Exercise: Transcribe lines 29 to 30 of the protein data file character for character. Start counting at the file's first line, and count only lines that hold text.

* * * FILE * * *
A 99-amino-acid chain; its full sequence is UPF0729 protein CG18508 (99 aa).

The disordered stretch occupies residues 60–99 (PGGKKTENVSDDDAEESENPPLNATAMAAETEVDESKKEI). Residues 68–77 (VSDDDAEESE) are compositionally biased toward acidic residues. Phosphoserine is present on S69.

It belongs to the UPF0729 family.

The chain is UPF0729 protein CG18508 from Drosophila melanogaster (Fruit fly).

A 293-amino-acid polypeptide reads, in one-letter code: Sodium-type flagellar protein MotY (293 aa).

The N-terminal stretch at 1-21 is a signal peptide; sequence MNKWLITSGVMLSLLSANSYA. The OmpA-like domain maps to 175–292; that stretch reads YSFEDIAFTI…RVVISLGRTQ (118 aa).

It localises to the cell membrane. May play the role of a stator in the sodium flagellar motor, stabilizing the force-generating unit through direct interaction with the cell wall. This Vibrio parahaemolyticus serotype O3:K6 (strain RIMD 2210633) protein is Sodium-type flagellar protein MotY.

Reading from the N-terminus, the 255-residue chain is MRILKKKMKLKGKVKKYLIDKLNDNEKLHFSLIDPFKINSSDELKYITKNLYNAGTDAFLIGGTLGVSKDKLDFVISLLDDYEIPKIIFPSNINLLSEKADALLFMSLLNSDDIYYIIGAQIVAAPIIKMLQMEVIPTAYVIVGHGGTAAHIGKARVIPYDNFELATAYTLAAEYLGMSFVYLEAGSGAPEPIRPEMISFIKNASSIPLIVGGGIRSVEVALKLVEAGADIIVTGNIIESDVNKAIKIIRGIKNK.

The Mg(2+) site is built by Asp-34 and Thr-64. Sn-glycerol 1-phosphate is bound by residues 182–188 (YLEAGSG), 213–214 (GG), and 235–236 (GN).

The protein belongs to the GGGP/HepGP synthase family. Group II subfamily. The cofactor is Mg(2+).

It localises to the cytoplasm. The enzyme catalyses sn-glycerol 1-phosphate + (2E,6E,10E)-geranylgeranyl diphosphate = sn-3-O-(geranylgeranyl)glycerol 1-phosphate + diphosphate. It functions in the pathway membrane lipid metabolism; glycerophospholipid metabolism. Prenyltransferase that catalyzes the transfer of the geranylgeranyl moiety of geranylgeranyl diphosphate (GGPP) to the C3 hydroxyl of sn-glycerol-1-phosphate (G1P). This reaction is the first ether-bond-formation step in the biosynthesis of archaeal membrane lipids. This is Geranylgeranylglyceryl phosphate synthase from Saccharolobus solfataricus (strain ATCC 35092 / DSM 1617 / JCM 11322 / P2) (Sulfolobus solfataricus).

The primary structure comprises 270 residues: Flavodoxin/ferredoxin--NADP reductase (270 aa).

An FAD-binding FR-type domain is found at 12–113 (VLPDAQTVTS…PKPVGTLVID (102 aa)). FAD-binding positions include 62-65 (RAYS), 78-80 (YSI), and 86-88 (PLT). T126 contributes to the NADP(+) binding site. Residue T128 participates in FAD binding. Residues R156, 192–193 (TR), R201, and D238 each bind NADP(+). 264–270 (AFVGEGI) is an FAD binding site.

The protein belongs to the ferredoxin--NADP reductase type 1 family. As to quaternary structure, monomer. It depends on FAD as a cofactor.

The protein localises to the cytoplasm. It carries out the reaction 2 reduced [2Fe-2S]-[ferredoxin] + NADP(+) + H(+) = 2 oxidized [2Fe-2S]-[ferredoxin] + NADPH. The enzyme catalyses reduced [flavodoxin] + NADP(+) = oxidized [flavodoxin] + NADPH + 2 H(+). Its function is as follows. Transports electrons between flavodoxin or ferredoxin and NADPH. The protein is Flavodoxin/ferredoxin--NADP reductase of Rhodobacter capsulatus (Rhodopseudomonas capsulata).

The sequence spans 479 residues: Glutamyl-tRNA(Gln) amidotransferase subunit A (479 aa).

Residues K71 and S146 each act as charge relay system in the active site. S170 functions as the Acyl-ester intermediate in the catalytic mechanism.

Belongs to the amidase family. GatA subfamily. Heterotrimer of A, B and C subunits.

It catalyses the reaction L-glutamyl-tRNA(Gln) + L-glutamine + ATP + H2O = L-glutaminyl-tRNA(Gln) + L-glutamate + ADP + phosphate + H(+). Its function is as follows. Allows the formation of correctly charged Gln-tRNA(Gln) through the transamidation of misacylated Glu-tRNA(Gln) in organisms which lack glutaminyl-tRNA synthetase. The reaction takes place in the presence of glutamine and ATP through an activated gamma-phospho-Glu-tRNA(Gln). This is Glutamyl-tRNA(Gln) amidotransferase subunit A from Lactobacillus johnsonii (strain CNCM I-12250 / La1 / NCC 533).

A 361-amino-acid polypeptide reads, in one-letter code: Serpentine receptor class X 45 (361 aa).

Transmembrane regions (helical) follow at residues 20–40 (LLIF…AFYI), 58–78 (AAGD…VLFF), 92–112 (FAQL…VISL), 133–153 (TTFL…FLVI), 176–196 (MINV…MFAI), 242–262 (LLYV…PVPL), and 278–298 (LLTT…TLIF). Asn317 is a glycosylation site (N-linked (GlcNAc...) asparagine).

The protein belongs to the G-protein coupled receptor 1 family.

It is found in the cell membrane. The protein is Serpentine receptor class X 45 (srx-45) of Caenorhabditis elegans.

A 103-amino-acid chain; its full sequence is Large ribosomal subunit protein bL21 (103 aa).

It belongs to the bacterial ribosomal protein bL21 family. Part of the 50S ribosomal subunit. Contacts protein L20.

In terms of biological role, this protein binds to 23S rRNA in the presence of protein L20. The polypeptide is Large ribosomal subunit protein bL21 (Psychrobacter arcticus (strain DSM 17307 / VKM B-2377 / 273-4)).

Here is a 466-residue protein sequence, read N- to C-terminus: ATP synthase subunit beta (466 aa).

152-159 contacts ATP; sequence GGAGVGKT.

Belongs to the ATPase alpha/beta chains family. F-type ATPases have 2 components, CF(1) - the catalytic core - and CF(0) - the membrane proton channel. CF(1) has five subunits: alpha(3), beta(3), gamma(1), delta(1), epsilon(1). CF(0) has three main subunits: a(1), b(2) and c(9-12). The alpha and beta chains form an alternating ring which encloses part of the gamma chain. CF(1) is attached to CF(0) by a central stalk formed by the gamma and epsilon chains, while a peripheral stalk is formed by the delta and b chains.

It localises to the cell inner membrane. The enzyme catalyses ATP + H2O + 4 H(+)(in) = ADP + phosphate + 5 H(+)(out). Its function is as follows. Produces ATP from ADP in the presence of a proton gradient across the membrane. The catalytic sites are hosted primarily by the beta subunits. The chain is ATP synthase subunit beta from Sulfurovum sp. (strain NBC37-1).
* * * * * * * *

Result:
Belongs to the ATPase alpha/beta chains family. F-type ATPases have 2 components, CF(1) - the catalytic core - and CF(0) - the membrane proton channel. CF(1) has five subunits: alpha(3), beta(3), gamma(1), delta(1), epsilon(1). CF(0) has three main subunits: a(1), b(2) and c(9-12). The alpha and beta chains form an alternating ring which encloses part of the gamma chain. CF(1) is attached to CF(0) by a central stalk formed by the gamma and epsilon chains, while a peripheral stalk is formed by the delta and b chains.

It localises to the cell inner membrane. The enzyme catalyses ATP + H2O + 4 H(+)(in) = ADP + phosphate + 5 H(+)(out). Its function is as follows. Produces ATP from ADP in the presence of a proton gradient across the membrane. The catalytic sites are hosted primarily by the beta subunits. The chain is ATP synthase subunit beta from Sulfurovum sp. (strain NBC37-1).